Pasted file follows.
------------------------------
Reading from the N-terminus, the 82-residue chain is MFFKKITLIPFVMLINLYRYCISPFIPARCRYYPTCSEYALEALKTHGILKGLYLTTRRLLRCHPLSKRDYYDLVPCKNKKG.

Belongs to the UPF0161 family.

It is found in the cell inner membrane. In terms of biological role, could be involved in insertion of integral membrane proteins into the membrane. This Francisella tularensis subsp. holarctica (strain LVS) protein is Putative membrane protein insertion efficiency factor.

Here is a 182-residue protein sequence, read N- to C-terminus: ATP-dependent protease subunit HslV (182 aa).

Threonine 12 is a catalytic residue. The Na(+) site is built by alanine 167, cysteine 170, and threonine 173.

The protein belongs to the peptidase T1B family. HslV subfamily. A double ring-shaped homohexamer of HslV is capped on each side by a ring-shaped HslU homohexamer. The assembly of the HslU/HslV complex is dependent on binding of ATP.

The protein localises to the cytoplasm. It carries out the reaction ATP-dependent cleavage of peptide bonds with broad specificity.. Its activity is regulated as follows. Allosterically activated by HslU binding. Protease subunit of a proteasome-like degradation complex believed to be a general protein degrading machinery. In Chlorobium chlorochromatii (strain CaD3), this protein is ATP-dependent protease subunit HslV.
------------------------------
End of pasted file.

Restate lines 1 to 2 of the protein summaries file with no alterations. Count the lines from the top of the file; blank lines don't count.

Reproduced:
Reading from the N-terminus, the 82-residue chain is MFFKKITLIPFVMLINLYRYCISPFIPARCRYYPTCSEYALEALKTHGILKGLYLTTRRLLRCHPLSKRDYYDLVPCKNKKG.

Belongs to the UPF0161 family.